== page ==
Naki Akrobettoe Reads
A Poem That Healed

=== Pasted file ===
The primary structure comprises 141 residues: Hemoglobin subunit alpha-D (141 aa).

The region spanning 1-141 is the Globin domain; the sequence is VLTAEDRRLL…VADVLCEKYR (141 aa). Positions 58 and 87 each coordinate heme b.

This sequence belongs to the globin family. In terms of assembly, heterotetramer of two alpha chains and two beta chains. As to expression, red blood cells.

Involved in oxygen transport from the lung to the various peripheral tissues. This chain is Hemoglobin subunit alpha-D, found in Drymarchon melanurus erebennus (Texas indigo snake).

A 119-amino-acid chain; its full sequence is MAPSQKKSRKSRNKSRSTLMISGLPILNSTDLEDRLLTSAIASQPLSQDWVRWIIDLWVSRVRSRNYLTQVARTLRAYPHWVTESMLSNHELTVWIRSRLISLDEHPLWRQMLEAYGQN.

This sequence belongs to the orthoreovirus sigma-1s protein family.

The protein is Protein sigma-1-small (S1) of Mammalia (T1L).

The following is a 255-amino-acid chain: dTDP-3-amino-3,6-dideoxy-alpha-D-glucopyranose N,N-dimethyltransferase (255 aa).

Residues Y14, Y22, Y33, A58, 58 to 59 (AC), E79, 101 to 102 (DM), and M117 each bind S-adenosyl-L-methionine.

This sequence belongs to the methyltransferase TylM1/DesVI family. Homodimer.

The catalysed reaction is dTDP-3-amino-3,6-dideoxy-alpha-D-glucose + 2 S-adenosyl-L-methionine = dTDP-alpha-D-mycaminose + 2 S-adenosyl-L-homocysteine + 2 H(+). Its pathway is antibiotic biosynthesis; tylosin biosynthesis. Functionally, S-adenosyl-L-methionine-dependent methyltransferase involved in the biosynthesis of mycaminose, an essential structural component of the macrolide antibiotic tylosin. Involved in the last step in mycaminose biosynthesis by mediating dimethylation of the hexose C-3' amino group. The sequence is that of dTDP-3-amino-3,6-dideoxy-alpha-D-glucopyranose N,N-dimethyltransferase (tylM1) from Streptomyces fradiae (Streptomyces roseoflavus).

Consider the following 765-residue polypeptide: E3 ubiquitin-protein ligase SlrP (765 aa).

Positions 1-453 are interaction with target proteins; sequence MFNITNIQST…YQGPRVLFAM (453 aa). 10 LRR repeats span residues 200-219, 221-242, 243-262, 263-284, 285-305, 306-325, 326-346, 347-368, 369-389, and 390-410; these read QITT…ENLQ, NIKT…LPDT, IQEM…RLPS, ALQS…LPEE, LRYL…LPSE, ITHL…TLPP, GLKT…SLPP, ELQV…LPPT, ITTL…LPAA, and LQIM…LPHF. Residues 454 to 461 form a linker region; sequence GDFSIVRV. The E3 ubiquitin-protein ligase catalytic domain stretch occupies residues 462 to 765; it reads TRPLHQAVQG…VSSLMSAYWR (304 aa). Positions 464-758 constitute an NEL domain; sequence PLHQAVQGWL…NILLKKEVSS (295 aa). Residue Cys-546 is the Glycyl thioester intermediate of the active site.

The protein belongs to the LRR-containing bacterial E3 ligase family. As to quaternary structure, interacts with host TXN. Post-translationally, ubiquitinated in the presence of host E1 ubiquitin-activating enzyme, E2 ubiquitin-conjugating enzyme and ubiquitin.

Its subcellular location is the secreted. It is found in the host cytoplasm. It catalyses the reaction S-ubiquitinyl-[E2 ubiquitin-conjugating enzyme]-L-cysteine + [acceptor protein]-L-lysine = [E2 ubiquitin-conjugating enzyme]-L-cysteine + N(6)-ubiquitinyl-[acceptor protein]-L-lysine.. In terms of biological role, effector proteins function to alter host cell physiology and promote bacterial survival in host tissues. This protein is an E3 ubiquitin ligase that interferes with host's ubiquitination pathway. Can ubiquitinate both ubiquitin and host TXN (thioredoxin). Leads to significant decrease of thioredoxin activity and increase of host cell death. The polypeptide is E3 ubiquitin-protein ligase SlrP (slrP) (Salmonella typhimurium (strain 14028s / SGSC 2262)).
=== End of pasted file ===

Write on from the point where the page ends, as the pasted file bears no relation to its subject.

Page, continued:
100 percent of me believe that I possess the cure to cancer- call me crazy, that I very well may be. Truth is, I cried for seven days straight when they told me my Aunt Pan had three months to live…My tears reached towards the heavens and my heart ached just to give her more of what we consider time because I deemed her to the most valuable gift that life could bring and if I could wish upon a million stars I would wish just to sing her peace. The melody would start off with a little bit of humming followed by a sweet symphony of brass, bass, and cello. I promise you have never met an angel with a sweeter hello- she was my everything. She was to me, what Michael Jackson was to the world and we made a pact when I was just a young little girl, that I would never stop dreaming in color, or outside the four corners of a box, even if I was living life at the bottom my heart would always put me at the top. My aunt could never hurt a fly and the moment she bowed out gracefully, I never questioned why because I told myself big girls don’t cry- we shower blessings and after the cancer therein lied the lesson that all I ever asked God for was the strength to see her through her last days. Morphine was not enough to erase our past away. I can still smell her baked fish and broccoli casserole. I’m smiling toward the heavens because the angels will never know a dish tastier or a hug never worth trading; this woman taught me about dating, first kisses, and heartbreaks. I would be rude if I did not reciprocate, so with all the God within me, I vowed to write her a poem a day, just to create a fantasy where she could stay, just a little while longer so I could find her a remedy that could erase her pain away gently. If only peace came in an IV or a bottle I would go bankrupt just so she could swallow or break bread, even take communion. Never again would she have to be tube fed, because I was poetry at her bedside; a peace that will never subside. Not even after the last syllable was written, not even after her eyelids closed- simply because I wrote this just so she would know that she made a difference. I will recite this, live this, and breathe this in her remembrance.